Consumption has ravaged Louise Pinecroft’s family, leaving her and her father alone and heartbroken. But Dr Pinecroft has plans for a revolutionary experiment: convinced that sea air will prove to be the cure his wife and children needed, he arranges to house a group of prisoners suffering from the same disease in the cliffs beneath his new Cornish home. While he devotes himself to his controversial medical trials, Louise finds herself increasingly discomfited by the strange tales her new maid tells of the fairies that hunt the land, searching for those they can steal away to their realm.
Forty years later, Hester Why arrives at Morvoren House to take up a position as nurse to the now partially paralysed and almost entirely mute Miss Pinecroft. Hester has fled to Cornwall to try and escape her past, but surrounded by superstitious staff enacting bizarre rituals, she soon discovers that her new home may be just as dangerous as her last…
Publication date: 19th September 2019
*I received a kindle edition of this novel via NetGalley l in exchange for an honest review*
I love atmospheric or chilling tales and Bone China fits that description to a T. Laura Purcell uses a dual narrative, set 40 years apart – the former focusing on Hester Why a maid who is in disgrace and running from her difficult past and the latter on Louise Pinecroft, the daughter of a doctor who is trying to cure the disease of consumption. The setting is the harsh and unforgiving Morvoren house, perched on top of a cliff, where there is talk of malevolent fairies and other supernatural folk who wish humans harm. Throughout the course of the story, readers are taken on a tumultuous journey of wondering whether the strange events are human or something all together more sinister…
The gothic setting and writing is definitely the strongest element in this novel and it works wonderfully to create a truly atmospheric tale. Purcell writes two very different but equally intriguing leading ladies, Hester and Louise respectively. Hester is a complicated character, on the one hand you want to root for her and see her change her life around but on the other hand she has a disturbing and obsessive side to her personality which is her undoing. Louise is more of a conventionally likeable character, in her youth she was strong willed and determined, but due to a traumatic event she changes drastically in her old age and becomes superstitious and fearful. I enjoyed that we got to read each of their stories and really understand what makes them tick.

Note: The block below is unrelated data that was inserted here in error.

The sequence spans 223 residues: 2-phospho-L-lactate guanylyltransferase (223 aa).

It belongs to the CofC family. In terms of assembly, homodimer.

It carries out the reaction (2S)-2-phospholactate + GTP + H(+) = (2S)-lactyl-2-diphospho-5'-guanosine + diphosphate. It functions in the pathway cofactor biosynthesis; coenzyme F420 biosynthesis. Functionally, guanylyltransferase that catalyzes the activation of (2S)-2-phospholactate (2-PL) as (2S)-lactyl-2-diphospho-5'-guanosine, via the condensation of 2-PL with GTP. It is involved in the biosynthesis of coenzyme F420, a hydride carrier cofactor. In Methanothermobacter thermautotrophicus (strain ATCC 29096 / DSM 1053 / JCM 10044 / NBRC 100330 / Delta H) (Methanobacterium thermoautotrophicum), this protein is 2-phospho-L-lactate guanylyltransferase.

As well as having interesting main characters, the novel also works as an exploration of superstition and fear in the 18th Century. While it seems bizarre from a modern perspective, folk tales and the like were how people understood the world in a period of drastic change and upheaval, a metaphor for the problems of the time perhaps. The staff in the household of Morvoren all subscribe to the practices ranging from salt on the threshold of the doors, to carrying pages of the bible with them at all times to protect them from the faeries.
Despite these elements which I liked, there were some issues I had with the pacing at certain points of the novel as well as the ending which I felt was slightly disappointing. We spent all this time with these characters and the build up of tension and suspense and I didn’t feel like the payoff was all that satisfying. Not that an ending has to be satisfying to be good but I just wished there was something more there.
Overall, I enjoyed reading Bone China and it had really promising elements such as interesting characters and the gothic setting which I always enjoy. However there was just something which felt slightly disjointed to me regarding the pacing and ending and how it all plays out which stopped me from enjoying it fully. I would still recommend this for fans of gothic thrillers and atmospheric stories.
Until next time,